Evaluating the structural complexity of isomeric bile acids with ion mobility spectrometry.


Department of Chemistry, North Carolina State University, 2620 Yarbrough Dr., Campus Box 8204, Raleigh, NC, 27695, USA. [Email]


Bile acids (BAs) play an integral role in digestion through the absorption of nutrients, emulsification of fats and fat-soluble vitamins, and maintenance of cholesterol levels. Metabolic disruption, diabetes, colorectal cancer, and numerous other diseases have been linked with BA disruption, making improved BA analyses essential. To date, most BA measurements are performed using liquid chromatography separations in conjunction with mass spectrometry measurements (LC-MS). However, 10-40 min LC gradients are often used for BA analyses and these may not even be sufficient for distinguishing all the important isomers present in the human body. Ion mobility spectrometry (IMS) is a promising tool for BA evaluations due to its ability to quickly separate isomeric molecules with subtle structural differences. In this study, we utilized drift tube IMS (DTIMS) coupled with MS to characterize 56 different unlabeled BA standards and 16 deuterated versions. In the DTIMS-MS analyses of 12 isomer groups, BAs with smaller m/z values were easily separated in either their deprotonated or sodiated forms (or both). However, as the BAs grew in m/z value, they became more difficult to separate with two isomer groups being inseparable. Metal ions such as copper and zinc were then added to the overlapping BAs, and due to different binding sites, the resulting complexes were separable. Thus, the rapid structural measurements possible with DTIMS-MS show great potential for BAs measurements with and without prior LC separations.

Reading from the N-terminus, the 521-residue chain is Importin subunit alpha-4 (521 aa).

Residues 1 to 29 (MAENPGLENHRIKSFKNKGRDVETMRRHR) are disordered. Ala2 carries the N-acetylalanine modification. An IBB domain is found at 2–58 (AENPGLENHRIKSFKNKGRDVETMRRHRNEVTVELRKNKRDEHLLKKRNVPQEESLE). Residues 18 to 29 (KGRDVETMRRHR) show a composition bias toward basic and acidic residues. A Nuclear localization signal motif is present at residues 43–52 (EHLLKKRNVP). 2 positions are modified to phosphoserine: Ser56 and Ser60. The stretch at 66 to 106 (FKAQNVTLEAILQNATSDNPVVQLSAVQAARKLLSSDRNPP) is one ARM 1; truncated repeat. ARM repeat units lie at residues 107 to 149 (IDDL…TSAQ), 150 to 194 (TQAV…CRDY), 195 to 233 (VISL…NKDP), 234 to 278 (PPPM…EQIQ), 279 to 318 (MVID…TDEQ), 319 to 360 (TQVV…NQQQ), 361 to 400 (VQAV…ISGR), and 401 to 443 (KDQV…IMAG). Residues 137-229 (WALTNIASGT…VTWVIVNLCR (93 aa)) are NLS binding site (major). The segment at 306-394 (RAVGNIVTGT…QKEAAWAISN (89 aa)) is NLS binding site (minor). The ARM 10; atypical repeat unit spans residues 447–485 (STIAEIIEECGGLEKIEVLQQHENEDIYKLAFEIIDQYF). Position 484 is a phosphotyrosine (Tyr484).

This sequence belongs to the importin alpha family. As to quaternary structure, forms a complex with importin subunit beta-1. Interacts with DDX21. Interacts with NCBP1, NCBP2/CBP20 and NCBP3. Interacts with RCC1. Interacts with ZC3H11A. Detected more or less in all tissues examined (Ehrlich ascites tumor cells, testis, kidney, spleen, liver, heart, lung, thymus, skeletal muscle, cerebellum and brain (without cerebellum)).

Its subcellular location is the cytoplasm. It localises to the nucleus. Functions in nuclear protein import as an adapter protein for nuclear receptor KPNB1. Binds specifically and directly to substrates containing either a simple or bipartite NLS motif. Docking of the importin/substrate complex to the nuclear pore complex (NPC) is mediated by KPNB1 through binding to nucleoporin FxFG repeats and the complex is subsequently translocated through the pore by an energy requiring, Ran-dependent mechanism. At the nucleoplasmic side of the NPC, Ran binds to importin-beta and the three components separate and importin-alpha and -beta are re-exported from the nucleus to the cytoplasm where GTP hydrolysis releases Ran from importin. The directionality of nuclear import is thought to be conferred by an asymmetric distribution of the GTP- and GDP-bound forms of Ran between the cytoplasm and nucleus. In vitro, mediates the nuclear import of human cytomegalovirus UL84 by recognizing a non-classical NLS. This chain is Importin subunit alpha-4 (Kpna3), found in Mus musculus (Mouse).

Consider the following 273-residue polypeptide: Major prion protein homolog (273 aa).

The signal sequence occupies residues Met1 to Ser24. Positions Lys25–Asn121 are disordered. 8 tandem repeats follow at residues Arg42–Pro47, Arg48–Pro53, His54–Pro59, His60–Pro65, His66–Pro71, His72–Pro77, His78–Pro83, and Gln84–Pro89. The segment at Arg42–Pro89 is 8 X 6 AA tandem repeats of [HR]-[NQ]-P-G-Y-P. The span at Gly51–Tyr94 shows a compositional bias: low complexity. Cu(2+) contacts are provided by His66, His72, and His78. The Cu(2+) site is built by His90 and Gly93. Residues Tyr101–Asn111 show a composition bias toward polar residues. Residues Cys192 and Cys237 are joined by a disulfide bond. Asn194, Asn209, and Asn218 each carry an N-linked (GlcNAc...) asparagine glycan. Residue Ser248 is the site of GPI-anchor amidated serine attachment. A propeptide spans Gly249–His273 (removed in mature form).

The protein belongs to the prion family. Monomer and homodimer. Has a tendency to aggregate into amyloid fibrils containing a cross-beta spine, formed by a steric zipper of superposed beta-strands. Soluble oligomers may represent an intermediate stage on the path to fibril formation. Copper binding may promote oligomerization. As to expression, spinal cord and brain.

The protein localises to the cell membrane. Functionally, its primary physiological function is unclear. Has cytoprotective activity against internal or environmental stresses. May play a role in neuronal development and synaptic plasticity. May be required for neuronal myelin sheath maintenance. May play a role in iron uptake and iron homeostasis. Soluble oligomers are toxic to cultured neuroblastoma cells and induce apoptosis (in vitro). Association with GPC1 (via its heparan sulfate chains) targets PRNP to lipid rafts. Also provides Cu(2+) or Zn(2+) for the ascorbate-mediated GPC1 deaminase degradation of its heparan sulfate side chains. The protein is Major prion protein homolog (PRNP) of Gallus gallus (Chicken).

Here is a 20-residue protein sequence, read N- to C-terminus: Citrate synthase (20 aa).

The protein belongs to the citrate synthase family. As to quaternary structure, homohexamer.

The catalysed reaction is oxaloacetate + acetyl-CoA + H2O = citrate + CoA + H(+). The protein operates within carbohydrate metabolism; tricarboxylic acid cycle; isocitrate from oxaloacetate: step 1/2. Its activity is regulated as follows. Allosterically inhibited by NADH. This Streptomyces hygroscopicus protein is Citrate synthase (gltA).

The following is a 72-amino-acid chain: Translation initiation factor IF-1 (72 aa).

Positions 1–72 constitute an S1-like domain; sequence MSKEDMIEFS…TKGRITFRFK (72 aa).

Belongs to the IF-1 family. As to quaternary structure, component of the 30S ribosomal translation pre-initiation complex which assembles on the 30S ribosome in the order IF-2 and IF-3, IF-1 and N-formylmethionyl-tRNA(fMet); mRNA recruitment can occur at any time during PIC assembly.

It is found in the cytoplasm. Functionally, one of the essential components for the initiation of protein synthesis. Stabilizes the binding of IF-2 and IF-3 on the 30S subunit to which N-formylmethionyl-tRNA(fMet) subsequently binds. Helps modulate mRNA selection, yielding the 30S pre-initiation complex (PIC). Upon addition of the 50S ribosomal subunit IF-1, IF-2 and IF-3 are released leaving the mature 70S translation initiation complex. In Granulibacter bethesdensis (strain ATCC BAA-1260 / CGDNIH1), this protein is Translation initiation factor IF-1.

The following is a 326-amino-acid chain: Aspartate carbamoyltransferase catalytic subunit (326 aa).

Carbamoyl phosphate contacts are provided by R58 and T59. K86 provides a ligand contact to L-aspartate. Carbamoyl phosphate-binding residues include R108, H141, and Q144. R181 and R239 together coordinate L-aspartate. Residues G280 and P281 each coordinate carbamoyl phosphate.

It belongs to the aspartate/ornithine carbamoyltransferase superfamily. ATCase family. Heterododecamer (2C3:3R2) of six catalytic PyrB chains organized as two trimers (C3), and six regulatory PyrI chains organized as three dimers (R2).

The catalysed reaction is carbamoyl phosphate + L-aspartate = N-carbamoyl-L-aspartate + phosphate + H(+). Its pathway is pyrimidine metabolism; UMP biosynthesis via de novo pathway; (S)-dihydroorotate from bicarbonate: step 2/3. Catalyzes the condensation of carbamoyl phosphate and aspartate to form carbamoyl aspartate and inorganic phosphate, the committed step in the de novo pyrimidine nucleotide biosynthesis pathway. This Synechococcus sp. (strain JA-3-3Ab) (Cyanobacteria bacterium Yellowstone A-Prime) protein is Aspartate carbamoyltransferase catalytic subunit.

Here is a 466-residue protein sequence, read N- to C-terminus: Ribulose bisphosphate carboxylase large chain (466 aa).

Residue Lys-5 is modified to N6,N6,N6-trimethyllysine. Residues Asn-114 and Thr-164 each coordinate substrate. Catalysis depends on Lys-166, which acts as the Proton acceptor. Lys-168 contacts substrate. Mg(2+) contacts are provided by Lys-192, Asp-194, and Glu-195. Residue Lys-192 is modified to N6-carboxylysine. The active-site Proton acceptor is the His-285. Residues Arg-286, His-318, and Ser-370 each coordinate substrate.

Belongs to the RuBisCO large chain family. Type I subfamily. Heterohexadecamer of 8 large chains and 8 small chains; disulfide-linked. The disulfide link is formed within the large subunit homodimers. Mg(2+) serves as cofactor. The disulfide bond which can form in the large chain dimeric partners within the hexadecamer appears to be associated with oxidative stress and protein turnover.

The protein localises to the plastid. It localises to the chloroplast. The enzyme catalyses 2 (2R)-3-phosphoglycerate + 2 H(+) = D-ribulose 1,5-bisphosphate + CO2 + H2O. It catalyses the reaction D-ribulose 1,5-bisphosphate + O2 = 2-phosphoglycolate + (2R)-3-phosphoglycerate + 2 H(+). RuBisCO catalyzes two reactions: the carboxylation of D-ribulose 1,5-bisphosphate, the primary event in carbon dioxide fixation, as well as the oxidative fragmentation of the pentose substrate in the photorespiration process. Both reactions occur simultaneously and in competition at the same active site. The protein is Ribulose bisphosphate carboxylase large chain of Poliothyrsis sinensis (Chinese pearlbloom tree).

Bile acids,Collisional cross sections,Ion mobility spectrometry,